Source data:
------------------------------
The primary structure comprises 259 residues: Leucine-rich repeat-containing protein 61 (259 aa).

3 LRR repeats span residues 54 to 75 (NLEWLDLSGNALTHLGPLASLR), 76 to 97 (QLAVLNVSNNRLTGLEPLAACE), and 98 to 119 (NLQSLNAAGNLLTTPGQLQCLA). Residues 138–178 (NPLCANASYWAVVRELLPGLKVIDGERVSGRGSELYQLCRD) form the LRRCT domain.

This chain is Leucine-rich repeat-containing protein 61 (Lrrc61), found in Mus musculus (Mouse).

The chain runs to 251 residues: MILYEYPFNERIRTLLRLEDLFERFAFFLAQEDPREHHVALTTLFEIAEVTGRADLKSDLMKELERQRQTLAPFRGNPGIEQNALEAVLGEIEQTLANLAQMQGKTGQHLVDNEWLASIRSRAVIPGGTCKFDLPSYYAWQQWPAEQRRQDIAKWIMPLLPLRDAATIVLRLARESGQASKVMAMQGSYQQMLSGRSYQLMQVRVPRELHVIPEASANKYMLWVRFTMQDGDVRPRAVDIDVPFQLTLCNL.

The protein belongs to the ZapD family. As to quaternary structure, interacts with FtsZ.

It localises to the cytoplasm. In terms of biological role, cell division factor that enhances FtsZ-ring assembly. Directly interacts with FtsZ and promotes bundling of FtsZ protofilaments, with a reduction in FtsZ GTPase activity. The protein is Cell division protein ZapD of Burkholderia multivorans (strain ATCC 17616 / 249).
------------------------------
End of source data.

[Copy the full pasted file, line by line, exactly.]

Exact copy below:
The primary structure comprises 259 residues: Leucine-rich repeat-containing protein 61 (259 aa).

3 LRR repeats span residues 54 to 75 (NLEWLDLSGNALTHLGPLASLR), 76 to 97 (QLAVLNVSNNRLTGLEPLAACE), and 98 to 119 (NLQSLNAAGNLLTTPGQLQCLA). Residues 138–178 (NPLCANASYWAVVRELLPGLKVIDGERVSGRGSELYQLCRD) form the LRRCT domain.

This chain is Leucine-rich repeat-containing protein 61 (Lrrc61), found in Mus musculus (Mouse).

The chain runs to 251 residues: MILYEYPFNERIRTLLRLEDLFERFAFFLAQEDPREHHVALTTLFEIAEVTGRADLKSDLMKELERQRQTLAPFRGNPGIEQNALEAVLGEIEQTLANLAQMQGKTGQHLVDNEWLASIRSRAVIPGGTCKFDLPSYYAWQQWPAEQRRQDIAKWIMPLLPLRDAATIVLRLARESGQASKVMAMQGSYQQMLSGRSYQLMQVRVPRELHVIPEASANKYMLWVRFTMQDGDVRPRAVDIDVPFQLTLCNL.

The protein belongs to the ZapD family. As to quaternary structure, interacts with FtsZ.

It localises to the cytoplasm. In terms of biological role, cell division factor that enhances FtsZ-ring assembly. Directly interacts with FtsZ and promotes bundling of FtsZ protofilaments, with a reduction in FtsZ GTPase activity. The protein is Cell division protein ZapD of Burkholderia multivorans (strain ATCC 17616 / 249).